The main house, which was modeled after a Scottish property with towers, turrets and gargoyles, was furnished in the English style, which has been enhanced with the furniture and objects that Blantyre’s owner has collected over the years. During the holidays, the manor is sumptuously decorated (all those fireplace mantels call for garlands) and a host of Santa Claus figures populate the rooms.

You don’t need to book an overnight stay to enjoy any of these services — but you might want to, since one-night stays are now available. It’s a kind of “every wish is your command” place. You want to walk the grounds in the summer? A packet of insect repellant is handed to you. You have compliments for the chef? He’s brought out to meet you. You’d like to listen to pianist Karen Tchougourian tickling the ivories while you eat? A dinner setting is arranged in the music room.  Your room is prepared with a cheese tray and champagne, the new James Taylor CD, bath salts specially ordered from elizabethW Artisanal Scents. In the winter, there’s nothing quite like soaking in the hot tub in the Potting Shed spa as you look out onto a pristine white landscape.

Christopher Brooks, general manager at Blantyre.

Blantyre is also open to holiday gatherings. Groups can arrange to have their own wine tastings, conducted by the sommeliers and wine director, with a private tour of the wine cellar, which holds more than 10,000 bottles.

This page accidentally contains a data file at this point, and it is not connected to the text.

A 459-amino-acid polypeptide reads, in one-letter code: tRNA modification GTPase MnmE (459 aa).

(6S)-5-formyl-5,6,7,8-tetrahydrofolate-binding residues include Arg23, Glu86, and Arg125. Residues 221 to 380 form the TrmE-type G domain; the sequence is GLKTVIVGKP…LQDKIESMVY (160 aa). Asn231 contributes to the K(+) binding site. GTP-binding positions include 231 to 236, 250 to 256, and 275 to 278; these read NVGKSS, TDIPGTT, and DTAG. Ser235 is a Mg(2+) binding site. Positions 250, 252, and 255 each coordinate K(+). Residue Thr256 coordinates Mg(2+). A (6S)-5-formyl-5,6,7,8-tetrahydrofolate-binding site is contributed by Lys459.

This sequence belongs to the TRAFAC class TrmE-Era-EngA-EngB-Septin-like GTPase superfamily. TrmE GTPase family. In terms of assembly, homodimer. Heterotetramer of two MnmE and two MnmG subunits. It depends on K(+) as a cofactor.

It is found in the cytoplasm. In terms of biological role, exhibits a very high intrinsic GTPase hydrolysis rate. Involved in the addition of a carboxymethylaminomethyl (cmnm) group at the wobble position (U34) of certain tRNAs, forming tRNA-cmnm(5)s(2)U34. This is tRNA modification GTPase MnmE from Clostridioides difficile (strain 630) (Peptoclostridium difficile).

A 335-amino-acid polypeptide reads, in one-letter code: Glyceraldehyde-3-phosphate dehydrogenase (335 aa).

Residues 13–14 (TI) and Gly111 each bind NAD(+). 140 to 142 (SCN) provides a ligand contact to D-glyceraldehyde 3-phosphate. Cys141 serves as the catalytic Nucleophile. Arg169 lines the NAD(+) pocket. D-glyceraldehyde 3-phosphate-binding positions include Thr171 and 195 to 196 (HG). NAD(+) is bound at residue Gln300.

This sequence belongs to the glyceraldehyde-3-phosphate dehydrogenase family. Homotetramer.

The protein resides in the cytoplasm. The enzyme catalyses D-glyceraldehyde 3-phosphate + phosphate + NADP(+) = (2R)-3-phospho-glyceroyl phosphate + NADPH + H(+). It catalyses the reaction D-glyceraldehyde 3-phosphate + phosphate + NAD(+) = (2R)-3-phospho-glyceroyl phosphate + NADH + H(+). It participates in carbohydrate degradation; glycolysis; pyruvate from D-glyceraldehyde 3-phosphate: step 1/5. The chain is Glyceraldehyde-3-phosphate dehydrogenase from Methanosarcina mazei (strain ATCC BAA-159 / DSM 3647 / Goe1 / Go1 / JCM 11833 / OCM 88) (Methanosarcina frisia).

“Our guests are our treasures,” says Brown. Whether you’re a tourist or a local, once you’ve entered the Blantyre universe, that becomes imminently clear.

167 Blantyre Road, Lenox, MA
(413) 637-3556

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Posted by Lisa Green on 11/13/15 at 01:40 PM •Permalink

The Milliner Guesthouse And Inn: Hudson In Four Rooms

Photos by Shannon Greer.

By Jamie Larson

One of the most enjoyable things about the ongoing small business renaissance in Hudson is its vast diversity of style. Each shop, guesthouse, restaurant and cultural center is a reflection of the unique style, and often caprice, of the individuals involved.